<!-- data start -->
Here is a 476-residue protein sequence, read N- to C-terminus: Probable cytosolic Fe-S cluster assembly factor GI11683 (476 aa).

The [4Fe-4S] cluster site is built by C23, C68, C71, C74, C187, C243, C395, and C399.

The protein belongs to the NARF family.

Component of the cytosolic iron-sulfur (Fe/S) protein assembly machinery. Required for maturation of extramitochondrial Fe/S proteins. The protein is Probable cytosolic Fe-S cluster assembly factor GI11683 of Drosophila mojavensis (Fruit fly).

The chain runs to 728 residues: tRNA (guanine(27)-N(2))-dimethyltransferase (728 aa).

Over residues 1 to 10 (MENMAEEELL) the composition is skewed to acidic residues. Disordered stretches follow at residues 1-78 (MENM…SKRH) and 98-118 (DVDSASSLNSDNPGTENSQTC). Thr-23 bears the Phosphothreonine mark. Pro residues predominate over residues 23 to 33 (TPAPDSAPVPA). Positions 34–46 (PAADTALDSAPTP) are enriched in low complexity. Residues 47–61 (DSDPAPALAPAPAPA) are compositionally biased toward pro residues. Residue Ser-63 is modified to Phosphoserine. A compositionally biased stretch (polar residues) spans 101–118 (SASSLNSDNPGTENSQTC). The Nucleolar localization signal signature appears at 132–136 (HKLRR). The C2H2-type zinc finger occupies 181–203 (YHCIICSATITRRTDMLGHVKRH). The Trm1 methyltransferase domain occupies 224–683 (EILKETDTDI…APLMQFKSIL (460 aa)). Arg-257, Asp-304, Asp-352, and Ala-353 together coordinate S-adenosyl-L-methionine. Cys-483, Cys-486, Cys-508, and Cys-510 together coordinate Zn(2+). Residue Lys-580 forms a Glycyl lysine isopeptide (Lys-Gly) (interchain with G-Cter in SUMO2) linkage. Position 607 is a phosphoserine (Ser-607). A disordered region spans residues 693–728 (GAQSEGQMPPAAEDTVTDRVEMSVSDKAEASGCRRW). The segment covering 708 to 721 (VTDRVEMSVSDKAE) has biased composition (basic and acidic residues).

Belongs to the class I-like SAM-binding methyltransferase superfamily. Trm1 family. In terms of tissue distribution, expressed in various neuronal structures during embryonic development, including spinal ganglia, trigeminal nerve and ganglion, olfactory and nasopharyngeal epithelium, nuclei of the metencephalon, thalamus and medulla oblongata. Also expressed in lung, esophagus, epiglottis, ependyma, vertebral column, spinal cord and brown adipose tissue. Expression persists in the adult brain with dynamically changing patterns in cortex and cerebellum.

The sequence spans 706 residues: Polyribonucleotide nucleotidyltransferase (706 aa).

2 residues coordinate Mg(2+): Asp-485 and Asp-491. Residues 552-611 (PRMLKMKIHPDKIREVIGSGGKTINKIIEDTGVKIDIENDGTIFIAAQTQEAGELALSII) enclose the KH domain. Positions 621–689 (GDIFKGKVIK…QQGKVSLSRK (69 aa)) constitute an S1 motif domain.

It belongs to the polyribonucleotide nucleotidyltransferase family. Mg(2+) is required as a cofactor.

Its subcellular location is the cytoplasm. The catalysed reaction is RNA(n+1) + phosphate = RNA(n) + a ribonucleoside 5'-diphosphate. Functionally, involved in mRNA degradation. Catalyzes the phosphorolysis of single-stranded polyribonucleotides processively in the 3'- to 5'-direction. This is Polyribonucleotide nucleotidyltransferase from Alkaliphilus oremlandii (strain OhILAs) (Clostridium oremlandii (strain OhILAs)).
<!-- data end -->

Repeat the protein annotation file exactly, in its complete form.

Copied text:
Here is a 476-residue protein sequence, read N- to C-terminus: Probable cytosolic Fe-S cluster assembly factor GI11683 (476 aa).

The [4Fe-4S] cluster site is built by C23, C68, C71, C74, C187, C243, C395, and C399.

The protein belongs to the NARF family.

Component of the cytosolic iron-sulfur (Fe/S) protein assembly machinery. Required for maturation of extramitochondrial Fe/S proteins. The protein is Probable cytosolic Fe-S cluster assembly factor GI11683 of Drosophila mojavensis (Fruit fly).

The chain runs to 728 residues: tRNA (guanine(27)-N(2))-dimethyltransferase (728 aa).

Over residues 1 to 10 (MENMAEEELL) the composition is skewed to acidic residues. Disordered stretches follow at residues 1-78 (MENM…SKRH) and 98-118 (DVDSASSLNSDNPGTENSQTC). Thr-23 bears the Phosphothreonine mark. Pro residues predominate over residues 23 to 33 (TPAPDSAPVPA). Positions 34–46 (PAADTALDSAPTP) are enriched in low complexity. Residues 47–61 (DSDPAPALAPAPAPA) are compositionally biased toward pro residues. Residue Ser-63 is modified to Phosphoserine. A compositionally biased stretch (polar residues) spans 101–118 (SASSLNSDNPGTENSQTC). The Nucleolar localization signal signature appears at 132–136 (HKLRR). The C2H2-type zinc finger occupies 181–203 (YHCIICSATITRRTDMLGHVKRH). The Trm1 methyltransferase domain occupies 224–683 (EILKETDTDI…APLMQFKSIL (460 aa)). Arg-257, Asp-304, Asp-352, and Ala-353 together coordinate S-adenosyl-L-methionine. Cys-483, Cys-486, Cys-508, and Cys-510 together coordinate Zn(2+). Residue Lys-580 forms a Glycyl lysine isopeptide (Lys-Gly) (interchain with G-Cter in SUMO2) linkage. Position 607 is a phosphoserine (Ser-607). A disordered region spans residues 693–728 (GAQSEGQMPPAAEDTVTDRVEMSVSDKAEASGCRRW). The segment covering 708 to 721 (VTDRVEMSVSDKAE) has biased composition (basic and acidic residues).

Belongs to the class I-like SAM-binding methyltransferase superfamily. Trm1 family. In terms of tissue distribution, expressed in various neuronal structures during embryonic development, including spinal ganglia, trigeminal nerve and ganglion, olfactory and nasopharyngeal epithelium, nuclei of the metencephalon, thalamus and medulla oblongata. Also expressed in lung, esophagus, epiglottis, ependyma, vertebral column, spinal cord and brown adipose tissue. Expression persists in the adult brain with dynamically changing patterns in cortex and cerebellum.

The sequence spans 706 residues: Polyribonucleotide nucleotidyltransferase (706 aa).

2 residues coordinate Mg(2+): Asp-485 and Asp-491. Residues 552-611 (PRMLKMKIHPDKIREVIGSGGKTINKIIEDTGVKIDIENDGTIFIAAQTQEAGELALSII) enclose the KH domain. Positions 621–689 (GDIFKGKVIK…QQGKVSLSRK (69 aa)) constitute an S1 motif domain.

It belongs to the polyribonucleotide nucleotidyltransferase family. Mg(2+) is required as a cofactor.

Its subcellular location is the cytoplasm. The catalysed reaction is RNA(n+1) + phosphate = RNA(n) + a ribonucleoside 5'-diphosphate. Functionally, involved in mRNA degradation. Catalyzes the phosphorolysis of single-stranded polyribonucleotides processively in the 3'- to 5'-direction. This is Polyribonucleotide nucleotidyltransferase from Alkaliphilus oremlandii (strain OhILAs) (Clostridium oremlandii (strain OhILAs)).